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Beware of online 'filter bubbles'

Opinion, 22 March 2011

What do you see when you Google ‘Egypt’? Apparently not the same as everyone else. It turns out search results, like product recommendations based on previous buys, are actually tailored just for you. And even though too much information and too much tracking isn’t always a good thing, Eli Pariser warns us to beware of online ‘filter bubbles’:

 

This raises some interesting questions regarding privacy online. Some already fear that the proposed privacy “bill of rights” could lead to a sharp decline in online advertising revenues, forcing companies to charge for services that are currently free.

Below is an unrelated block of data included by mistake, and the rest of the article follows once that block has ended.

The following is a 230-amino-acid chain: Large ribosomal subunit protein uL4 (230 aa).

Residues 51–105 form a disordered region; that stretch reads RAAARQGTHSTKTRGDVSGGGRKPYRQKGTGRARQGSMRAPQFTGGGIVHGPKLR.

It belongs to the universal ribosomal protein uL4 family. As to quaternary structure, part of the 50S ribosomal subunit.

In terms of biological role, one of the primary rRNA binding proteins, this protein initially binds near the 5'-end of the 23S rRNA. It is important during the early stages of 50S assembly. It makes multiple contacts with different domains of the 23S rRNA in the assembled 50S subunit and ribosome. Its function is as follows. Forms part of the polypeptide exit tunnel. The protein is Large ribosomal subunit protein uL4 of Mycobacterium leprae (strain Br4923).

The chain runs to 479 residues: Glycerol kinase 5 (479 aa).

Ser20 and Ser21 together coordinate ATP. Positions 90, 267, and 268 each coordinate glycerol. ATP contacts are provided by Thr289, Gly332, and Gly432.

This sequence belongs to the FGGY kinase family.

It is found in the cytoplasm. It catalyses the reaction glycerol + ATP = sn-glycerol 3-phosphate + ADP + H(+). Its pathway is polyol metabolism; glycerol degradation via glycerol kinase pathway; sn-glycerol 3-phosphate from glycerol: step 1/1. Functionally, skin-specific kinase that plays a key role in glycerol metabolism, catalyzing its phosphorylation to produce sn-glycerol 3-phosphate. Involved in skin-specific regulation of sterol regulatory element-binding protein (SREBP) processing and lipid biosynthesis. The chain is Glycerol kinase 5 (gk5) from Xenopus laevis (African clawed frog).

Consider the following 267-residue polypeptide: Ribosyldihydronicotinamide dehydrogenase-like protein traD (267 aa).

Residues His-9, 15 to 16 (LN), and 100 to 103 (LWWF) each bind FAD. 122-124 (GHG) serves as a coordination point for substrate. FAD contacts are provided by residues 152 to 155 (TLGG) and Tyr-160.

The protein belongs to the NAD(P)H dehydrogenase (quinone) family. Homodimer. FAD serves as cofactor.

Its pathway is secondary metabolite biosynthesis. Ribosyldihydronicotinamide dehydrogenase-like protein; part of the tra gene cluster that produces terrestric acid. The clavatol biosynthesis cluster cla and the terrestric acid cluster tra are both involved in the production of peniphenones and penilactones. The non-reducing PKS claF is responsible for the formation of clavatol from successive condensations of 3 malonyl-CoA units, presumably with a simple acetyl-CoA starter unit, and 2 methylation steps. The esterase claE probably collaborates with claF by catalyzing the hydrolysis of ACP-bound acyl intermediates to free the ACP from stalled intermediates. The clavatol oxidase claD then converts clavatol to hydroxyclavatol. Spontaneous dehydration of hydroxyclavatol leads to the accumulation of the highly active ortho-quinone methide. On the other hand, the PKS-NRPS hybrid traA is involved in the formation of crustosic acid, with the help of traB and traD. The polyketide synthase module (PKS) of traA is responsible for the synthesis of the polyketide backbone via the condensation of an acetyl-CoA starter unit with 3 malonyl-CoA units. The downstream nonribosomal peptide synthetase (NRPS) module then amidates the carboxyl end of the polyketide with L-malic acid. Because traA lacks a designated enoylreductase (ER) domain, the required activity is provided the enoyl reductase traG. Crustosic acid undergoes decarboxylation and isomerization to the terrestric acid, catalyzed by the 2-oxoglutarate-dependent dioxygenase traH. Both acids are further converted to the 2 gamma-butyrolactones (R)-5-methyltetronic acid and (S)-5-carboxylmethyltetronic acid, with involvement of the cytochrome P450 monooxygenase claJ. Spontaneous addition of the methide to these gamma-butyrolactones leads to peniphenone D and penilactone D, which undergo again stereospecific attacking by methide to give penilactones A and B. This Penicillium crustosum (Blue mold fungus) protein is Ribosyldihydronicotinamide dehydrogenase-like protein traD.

What do you think? Would you pay a membership fee to Facebook in exchange for your privacy or are you unperturbed that they can track your activity whenever you visit a page with a “Like” button while logged in? And is it okay for targeted advertising and entertainment to cross a line that targeted news and search should not?

About the author

I currently work as Knowledge Manager at Synovate Laboratories, the R&D centre of a global market research firm. In addition to providing project design and analytical support to senior executives around the world, I am responsible for internal web management and monitoring online media buzz. As one of the first external bloggers for WARC, I discussed a range of topics (including advances in behavioural economics and digital technology) before publishing a paper on building powerful brands. A new paper, which analyses over 100 000 consumer comments to uncover the essence of a successful ad, will be published soon.

Email: hello@eugeneyiga.com